While it is true that civilisation, culture and the ecosystem are not immovable… in fact, the more flexible and reasonably disposed to reinventing the wheel of any human-driven system, the greater the capacity to endure, prosper and multiply.
Yet, traditions – or measured and positive observance and interrogation of traditions – are the kernels (unbreakable knots) that keep a society from the erosion of identity… from emotional, psychological and intellectual neo-colonialism… from scattering into tiny quarrelling, destructive entities.
So, in our deeper interrogation of the keyword, CELEBRITY, we must set aside jaundiced mindsets and preconceived notions of our casual understanding of what makes an individual a celebrity. We must also go beyond funky, hollow ritual of westernized imagination.
‘Celebrity’ is a derivation of the generic noun, ‘celebration’ (or the verb, ‘celebrate’). In Africa, celebrations are not mere “jollification” or revelries. They have deep spiritual and communal ramifications. Every ceremony (another variant of same word) is a rite of passage, a means of communication, and an attempt at re-connection between the visible world that we live, and the invisible that we don’t see but dread a lot!
Therefore, we hold as proper and sustaining the following attributes in those who are decorated with the privileges of power, of influence, moral compass and legacy possibilities.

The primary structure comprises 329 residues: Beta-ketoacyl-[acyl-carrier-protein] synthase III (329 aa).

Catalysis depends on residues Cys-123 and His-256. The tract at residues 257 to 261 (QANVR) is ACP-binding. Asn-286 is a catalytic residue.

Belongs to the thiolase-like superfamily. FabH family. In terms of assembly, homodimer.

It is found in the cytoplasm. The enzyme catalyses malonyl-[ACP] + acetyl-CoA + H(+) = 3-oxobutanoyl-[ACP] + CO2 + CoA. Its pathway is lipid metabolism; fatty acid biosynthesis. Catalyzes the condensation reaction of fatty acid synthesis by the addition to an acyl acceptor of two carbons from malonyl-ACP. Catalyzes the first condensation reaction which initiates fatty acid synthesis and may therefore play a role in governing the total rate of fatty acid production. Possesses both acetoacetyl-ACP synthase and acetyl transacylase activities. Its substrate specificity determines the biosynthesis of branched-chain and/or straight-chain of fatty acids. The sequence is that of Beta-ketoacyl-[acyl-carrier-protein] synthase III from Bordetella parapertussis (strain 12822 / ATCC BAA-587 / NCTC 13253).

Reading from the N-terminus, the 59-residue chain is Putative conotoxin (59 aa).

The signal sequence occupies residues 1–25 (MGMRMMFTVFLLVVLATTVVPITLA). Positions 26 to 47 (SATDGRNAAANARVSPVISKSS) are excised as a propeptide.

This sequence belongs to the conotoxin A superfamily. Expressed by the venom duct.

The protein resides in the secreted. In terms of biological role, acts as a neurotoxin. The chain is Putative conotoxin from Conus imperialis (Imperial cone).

– A Celebrity status is not attained by guile, by design, by attainment (ie. acquisition of external articles of rewards obtained for meeting or surpassing stated goals);
– Not merely by academic excellence, incredible wealth or inheritance;
– Not by the grace of physical beauty or admirable physique;
– Not by oratorical finesse or the gift of the garb…etc.
One is a CELEBRITY who has accomplished impressive or awesome feat in any area of human endeavors. The keyword is ACCOMPLISHMENT (perceived/internal/success), distinguished from Attainment (external/goal-driven/progress). For example, if you’re the first person to graduate from a university in your village, you are a celebrity to your villagers – it is an awesomely inspiring accomplishment to everyone associated with that village. As soon as you enter Lagos, or any major city where graduates are roaming the streets, your BSc, MSc, BA, etc, is merely your personal attainment/achievement.